The Magic Mountain

I think that one of the most beautiful regions in the world is Languedoc, a part of the Pyrenees in southwest France. I have been there several times and its valleys, mountains, vegetation and rivers always impress me. However, as human beings are quite unpredictable, it was precisely in this magnificent place that the first great European “heresy” arose, Catharism.

Many books have been written on the subject, yet it is possible to summarize the Cathar philosophy in one simple phrase; the Universe was created by the devil, all this apparent beauty is a diabolic work.

According to the encyclopedia, they were dualists who believed in the existence of two gods, one of good (God) and one of evil (Satan), who created the material world. Because of this, they took a vow of chastity and had no intention of procreating and presenting the devil with more followers. They called themselves “perfect” and were disposed to martyrdom to prove the importance of their belief. The symbolic end of the movement, which triggered off the first crusades recorded in history, took place on March 15, 1244 in the fortress of Montségur. After a long siege when they were offered the choice of converting to Catholicism or else die, approximately 250 “perfect” men, women and children climbed down the mountain singing of their intent to throw themselves into the flames of the bonfire specially made for the occasion.

For a long time I was interested in Catharism. In 1989 I met Brida O’Fern (who later on became a character in a book of mine), who had been a Cathar in an earlier incarnation. At the beginning of that same year I had met Mí´nica Antunes, who at that time was just my friend, now my friend and agent.

Since for spiritual reasons I needed to go on the Cathar walk (a trail linking together the castles/fortresses of the “perfect ones”) I invited her to take part in a stretch of the walk.

Mí´nica and I reached the foot of the Montségur Mountain one August afternoon. We had planned to climb it the following day, and after dinner we went to chat in the place where the bonfire had been lit almost 800 years before (an insignificant monument marks the spot). The weather was overcast, with clouds so low that we could not even see the ruins at the top of the gigantic rock. Just to provoke Mí´nica, I said that it might be interesting to make the climb that very night. She said no, and I was relieved, imagine if she had said yes!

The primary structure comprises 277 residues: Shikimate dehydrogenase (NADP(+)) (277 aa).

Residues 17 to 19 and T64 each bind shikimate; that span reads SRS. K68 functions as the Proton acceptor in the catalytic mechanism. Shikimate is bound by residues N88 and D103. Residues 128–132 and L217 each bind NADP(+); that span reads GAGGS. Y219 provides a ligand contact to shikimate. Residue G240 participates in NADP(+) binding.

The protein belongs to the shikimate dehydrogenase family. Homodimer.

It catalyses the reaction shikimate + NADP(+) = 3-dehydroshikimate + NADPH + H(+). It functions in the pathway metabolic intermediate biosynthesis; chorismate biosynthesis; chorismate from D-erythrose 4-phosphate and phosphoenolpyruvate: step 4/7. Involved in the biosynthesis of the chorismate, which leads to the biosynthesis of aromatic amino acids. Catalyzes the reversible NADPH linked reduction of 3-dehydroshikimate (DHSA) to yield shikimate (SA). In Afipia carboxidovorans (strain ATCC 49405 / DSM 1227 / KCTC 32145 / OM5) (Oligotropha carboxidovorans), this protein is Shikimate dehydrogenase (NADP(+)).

At that moment a car drove up, the same make and color as mine. An Irishman stepped out and asked, as if we were from the region, from what point the rock could be climbed. I suggested that he make the climb the next morning with us, but he was determined to go up that very night, he wanted to see the sun rise from up there, claiming that perhaps he had been a Cathar in a past life.

“I wonder if you could lend me a lamp?” he asked.

And everything seems to fit; Brida, the obligation of going on the Cathar walk, the joke with Mí´nica a few minutes before, and now this fellow, with a car just like mine. It is a sign. I go to the hotel in the village where we are staying and borrow a lamp, the only one they have.

Mí´nica seems scared, but I say that we have to go ahead. Signs are signs, I say. The newcomer asks where the path is. I told him it did not matter and to just start going up the path.

And for some time, (I cannot remember how long) the three of us climbed a mountain that we did not know at night and with the fog that only allowed us to see a few yards ahead of us. Finally, we penetrated the clouds, the sky filled with stars, the moon was full, and standing before us was the gate of the fortress of Montségur.

We entered and contemplated the ruins. I looked at the beauty of the firmament, wondering how we got there without any accident, and then I think it is better not to ask any questions and just admire the miracle. The Cathars contemplated this very same sky, and believed that all these stars were the work of the devil. I shall never understand the Cathars, although I do respect the integrity with which they dedicated themselves to their faith.

I have returned to Montségur and climbed the mountain several other times, but have never again managed to find the path that we used that August night in 1989.

Mysteries exist.